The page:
Loses power when driving hard on road trips - 2010 Sentra SR

Car: 2010 Sentra 2.0 SR
Issue: the car loses power when driving hard or towing. The car will not accelerate and over time just slows down. The issue is resolved if I pull over, turn the car off and wait for ~5 minutes. Never happens on short trips or city driving. If I don’t take a road trip, it can go months without happening.
No CEL or codes. Engine isn’t overheating (per temp gauge).

Please advise. Thanks in advance!

Manual transmission? Or CVT? How many miles on the car and has the CVT ever had its fluid changed?

How much weight do you tow?

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~ 195,000 miles, CVT, has had a fluid change, yet not recently. Normally, just two ebikes on a hitch mount, so ~250 pounds with the Thule rack.

That is a head-scratcher! I am leaning to the CVT giving up when hot. They normally die long before 195K, or rather people kill them with lack of maintenance.

Maybe a fluid change would give you a clue - black, nasty fluid draining may mean the CVT was slipping as it gets hot, gets even hotter so slips more and on, and on…


Define “driving hard.”

Please describe what “will not accelerate” means. Does the engine rev normally when you push the gas pedal or not?



… if that means one long-ago fluid change over the course of 195k miles, I think this qualifies as a trans that may have been killed by lack of maintenance.

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Thanks for questions and ideas!
Loses power = pedal to the metal and nothing. The engine does not rev up.
Driving hard = up mountain ranges, driving ~80 mph, and car loaded for trip.
CVT fluid change is overdue, yet not more than ~50k on this change.

When it loses power, it seems like there is a “governor” that is limiting RPMs. It does not seem like the CVT is slipping (engine isn’t revving with no power to wheels).

Over that 195k interval, the trans fluid should have been changed at least 6 times.
How many times was it actually changed?

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CVT fluid has been changed four times. I will do so again ASAP. Thanks!

When the transmission fluid temperature is high, the computer will reduce engine power to prevent the transmission from overheating.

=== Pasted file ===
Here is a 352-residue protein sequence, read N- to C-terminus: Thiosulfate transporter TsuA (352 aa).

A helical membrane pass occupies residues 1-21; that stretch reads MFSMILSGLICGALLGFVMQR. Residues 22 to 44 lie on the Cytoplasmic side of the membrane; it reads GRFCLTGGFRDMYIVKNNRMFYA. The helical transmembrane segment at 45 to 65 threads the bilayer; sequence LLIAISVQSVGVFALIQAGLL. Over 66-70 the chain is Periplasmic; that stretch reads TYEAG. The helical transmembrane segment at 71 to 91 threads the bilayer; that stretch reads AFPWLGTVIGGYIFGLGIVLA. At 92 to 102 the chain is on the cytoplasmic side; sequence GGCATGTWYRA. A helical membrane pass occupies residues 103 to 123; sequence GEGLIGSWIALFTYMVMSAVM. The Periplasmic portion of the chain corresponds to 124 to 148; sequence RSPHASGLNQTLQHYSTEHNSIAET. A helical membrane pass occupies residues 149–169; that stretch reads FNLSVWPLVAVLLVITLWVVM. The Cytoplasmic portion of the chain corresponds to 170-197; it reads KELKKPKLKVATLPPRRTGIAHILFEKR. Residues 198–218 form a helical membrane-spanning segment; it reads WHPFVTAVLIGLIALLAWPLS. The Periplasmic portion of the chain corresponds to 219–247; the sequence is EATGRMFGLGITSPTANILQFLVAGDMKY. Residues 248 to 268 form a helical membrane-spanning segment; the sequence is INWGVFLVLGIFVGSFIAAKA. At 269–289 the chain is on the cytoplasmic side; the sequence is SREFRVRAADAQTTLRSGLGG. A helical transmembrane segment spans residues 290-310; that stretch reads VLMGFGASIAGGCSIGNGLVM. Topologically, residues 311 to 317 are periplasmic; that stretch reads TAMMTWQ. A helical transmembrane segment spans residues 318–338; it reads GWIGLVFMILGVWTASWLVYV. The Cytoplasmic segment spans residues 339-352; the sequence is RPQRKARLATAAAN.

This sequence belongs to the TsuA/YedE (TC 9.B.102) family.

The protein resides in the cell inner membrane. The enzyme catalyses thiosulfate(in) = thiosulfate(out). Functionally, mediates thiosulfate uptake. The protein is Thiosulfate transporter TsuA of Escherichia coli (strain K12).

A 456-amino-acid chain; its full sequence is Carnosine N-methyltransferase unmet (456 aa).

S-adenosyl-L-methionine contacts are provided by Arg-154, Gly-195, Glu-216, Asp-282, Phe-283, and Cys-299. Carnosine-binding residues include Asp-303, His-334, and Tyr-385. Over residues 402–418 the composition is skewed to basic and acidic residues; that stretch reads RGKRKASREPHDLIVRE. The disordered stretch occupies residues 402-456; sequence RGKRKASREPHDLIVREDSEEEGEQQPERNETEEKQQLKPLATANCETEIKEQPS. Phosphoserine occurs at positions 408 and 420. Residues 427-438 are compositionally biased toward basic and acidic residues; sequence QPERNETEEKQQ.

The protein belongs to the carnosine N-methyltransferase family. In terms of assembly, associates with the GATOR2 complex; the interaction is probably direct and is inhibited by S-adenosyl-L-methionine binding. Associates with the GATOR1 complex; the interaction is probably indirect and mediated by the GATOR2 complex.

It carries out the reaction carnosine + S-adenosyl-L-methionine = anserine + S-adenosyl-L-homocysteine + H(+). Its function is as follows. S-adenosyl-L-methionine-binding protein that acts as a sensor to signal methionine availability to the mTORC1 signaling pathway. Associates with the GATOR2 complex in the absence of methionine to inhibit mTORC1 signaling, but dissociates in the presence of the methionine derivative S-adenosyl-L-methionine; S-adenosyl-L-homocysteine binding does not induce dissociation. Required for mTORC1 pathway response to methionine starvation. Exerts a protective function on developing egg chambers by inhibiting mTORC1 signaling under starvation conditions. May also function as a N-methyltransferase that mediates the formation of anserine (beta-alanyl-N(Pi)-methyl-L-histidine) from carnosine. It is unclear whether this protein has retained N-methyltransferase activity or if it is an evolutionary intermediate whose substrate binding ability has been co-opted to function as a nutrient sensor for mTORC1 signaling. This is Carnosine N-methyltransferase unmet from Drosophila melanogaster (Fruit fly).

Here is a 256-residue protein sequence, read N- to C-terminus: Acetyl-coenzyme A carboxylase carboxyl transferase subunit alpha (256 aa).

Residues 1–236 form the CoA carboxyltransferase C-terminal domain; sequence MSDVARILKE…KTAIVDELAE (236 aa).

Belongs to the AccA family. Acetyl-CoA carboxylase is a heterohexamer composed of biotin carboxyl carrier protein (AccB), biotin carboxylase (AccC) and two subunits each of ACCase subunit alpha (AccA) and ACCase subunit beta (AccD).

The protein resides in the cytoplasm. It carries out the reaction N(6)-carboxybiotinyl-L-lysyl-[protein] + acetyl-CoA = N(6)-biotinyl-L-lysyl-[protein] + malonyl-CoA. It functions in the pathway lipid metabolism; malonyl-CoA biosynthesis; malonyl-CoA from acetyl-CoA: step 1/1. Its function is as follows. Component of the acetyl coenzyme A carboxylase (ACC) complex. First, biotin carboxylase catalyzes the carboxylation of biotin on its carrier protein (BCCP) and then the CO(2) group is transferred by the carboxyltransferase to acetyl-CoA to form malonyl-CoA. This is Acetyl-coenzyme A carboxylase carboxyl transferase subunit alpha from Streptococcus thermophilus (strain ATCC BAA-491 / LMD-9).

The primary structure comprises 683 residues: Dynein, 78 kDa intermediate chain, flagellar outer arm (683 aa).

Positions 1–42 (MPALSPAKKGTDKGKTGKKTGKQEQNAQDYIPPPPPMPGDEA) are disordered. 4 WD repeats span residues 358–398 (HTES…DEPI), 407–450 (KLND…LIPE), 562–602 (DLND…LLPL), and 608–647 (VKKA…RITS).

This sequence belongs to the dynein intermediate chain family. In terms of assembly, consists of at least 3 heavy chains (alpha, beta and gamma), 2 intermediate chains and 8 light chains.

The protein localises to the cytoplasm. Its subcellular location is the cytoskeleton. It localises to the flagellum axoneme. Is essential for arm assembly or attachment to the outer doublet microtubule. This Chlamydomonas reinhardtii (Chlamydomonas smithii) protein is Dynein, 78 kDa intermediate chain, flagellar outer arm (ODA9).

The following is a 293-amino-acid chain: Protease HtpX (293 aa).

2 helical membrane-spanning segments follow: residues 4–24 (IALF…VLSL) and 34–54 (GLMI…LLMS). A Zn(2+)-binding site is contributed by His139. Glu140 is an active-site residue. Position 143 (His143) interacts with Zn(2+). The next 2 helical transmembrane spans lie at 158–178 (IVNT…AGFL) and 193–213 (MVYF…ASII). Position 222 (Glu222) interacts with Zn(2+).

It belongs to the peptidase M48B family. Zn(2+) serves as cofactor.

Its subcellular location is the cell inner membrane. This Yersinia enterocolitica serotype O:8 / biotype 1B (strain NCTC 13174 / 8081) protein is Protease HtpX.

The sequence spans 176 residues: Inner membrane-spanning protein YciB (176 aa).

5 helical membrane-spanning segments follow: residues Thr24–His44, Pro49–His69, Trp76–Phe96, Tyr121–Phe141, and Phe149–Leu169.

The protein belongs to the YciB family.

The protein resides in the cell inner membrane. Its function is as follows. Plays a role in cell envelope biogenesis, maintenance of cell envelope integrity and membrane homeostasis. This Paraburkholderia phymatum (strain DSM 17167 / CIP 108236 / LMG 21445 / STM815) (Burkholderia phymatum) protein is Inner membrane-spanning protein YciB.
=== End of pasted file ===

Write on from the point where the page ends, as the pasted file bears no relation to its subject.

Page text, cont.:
Change the fluid, check that the ATF cooler is clean and free of debris.

Thank you!

Any reason not to use Valvoline CVT Full Synthetic Fluid? it is rated for Nissan NS2.

I would only use factory CVT fluid I bought at the dealer. There have been so many problems with Nissan CVTs I would take no risks.


If “loaded for trip” means you have a bunch of luggage/etc in the car/trunk and you’ve got those two e-bikes hanging off the back of your hitch, and you’re going up mountains at 80mph, I think I know why things might be getting hot. :wink:

Your car was not designed to do that kind of labor when new. Your weight carrying capacity on that thing is about 1,000 pounds. Subtract around 200 from that for the bikes and Thule rack (which is also double your maximum tongue load). Now you’re down to 800 pounds. Load it down with a bunch of luggage/sodas/etc and that drops further, probably to around 500 pounds. If you carry a passenger, you’re already close to your max weight rating, and that’s the max rating, not “what you can comfortably carry while speeding up mountains.”


I am actually surprised that this notoriously fragile Nissan CVT is still functioning, especially in view of its maintenance. I think that the OP should thank his favorite saint for his good fortune, and then have the trans fluid changed–by an independent trans shop, NOT a chain-run shop like the scammers at Cottman, Lee Myles, Mr. Transmission, or :astonished: AAMCO.

Maybe the fuel pump can’t keep up. It might be because of a problem with the EVAP system, and the pump is having to draw fuel against an increasing vacuum.

If you remove and replace the gas cap, does the problem go away?

American Driveline, which is the parent company of AAMCO, bought Cottman a few years ago, so perhaps Cottman should also get the “horror” emoji.